Like golfers and LeBron James, traders need short memories lest they become haunted by their failings in critical moments. Both life and trading are about living in the now, regardless of past humiliations.
And so it is for those who missed the stock market's screaming rally over the last two months. Those who did can't blame Jeff Saut. The Raymond James chief investment strategist went aggressively bullish the day after Thanksgiving. Since that time the S&P500 is up over 130-points, more than 11% and some 50-points above the levels at which the index started, and finished at in 2011.
Returning to today's tape, Saut has been looking for some sort of pullback to relieve our overbought condition. He's gotten something better as "all we've done is go sideways," albeit only since January 10th. It's good enough for Saut, given the relatively small number of traders caught off guard by market leap.
Saut notes that hedge funds are less than 50% long by some measures and in his view, "the world is profoundly under-invested in U.S. stocks." He has a laundry list of bullish catalysts, including Europe's ability to continue to "paper over" its growing list of woes takes the Continent off the table, at least for the time being.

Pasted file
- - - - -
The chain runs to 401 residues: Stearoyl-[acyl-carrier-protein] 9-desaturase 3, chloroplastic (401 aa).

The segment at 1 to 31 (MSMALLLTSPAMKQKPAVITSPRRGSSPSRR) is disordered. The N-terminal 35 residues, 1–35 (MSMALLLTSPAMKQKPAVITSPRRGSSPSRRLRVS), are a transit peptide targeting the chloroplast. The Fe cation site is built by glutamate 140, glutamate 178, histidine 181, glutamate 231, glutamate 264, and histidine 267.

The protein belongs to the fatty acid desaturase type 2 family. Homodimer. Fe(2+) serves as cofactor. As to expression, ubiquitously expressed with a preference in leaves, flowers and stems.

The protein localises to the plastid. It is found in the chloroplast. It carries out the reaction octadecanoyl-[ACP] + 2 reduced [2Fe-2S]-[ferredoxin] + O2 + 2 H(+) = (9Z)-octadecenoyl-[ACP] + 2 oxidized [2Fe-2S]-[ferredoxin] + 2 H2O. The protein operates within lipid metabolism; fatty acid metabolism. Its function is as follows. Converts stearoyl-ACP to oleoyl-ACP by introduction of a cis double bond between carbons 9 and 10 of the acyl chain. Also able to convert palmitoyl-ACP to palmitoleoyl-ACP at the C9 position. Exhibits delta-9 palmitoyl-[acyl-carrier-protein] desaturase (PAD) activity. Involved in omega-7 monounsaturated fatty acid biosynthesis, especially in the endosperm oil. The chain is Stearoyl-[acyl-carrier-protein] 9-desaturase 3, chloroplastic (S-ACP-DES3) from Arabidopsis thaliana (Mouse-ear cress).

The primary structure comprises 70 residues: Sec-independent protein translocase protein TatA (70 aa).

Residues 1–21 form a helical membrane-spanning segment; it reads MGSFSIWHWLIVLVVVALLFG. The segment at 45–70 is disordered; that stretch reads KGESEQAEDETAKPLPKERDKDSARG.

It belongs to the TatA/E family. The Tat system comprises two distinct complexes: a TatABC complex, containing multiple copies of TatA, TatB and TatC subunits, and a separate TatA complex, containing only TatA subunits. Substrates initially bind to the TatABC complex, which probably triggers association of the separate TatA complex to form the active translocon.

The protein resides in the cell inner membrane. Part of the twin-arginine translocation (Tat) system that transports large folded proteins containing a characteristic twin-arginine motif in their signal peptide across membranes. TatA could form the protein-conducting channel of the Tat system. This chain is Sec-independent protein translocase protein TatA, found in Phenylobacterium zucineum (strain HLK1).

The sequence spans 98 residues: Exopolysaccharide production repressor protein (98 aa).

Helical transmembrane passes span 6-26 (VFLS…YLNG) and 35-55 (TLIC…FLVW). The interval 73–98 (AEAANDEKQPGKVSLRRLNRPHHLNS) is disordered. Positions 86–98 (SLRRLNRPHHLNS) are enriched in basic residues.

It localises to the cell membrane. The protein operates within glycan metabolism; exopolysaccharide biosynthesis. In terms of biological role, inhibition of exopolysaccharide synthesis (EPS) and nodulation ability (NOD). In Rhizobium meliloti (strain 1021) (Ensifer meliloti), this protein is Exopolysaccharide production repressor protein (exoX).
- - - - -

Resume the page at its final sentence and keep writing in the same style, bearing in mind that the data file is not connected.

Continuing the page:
Disagreeing with all but the most recent of Breakout! views, Saut says that a strong U.S. dollar is bullish for stocks, "provided it's not too strong." Too strong is relative in currencies. By implication and assertion, Saut's notion that Europe can fake it 'til they make it will keep the Euro from going to something resembling zero --the fake currency's intrinsic value.
Saut's view of the coming elections are making him more bullish still. Citing Adam Smith, the strategist contends the economy's animal spirits have been constrained by inefficient, excessive, government involvement. "The American public is angry with all politicians," he says.
Come November when the political bums get tossed from office, stocks will have yet another reason to move higher; not that Jeff Saut thinks the bulls need one.
Is the world under-invested in U.S. stocks? Let us know if you agree with Saut in the comment section below or visit us on Facebook.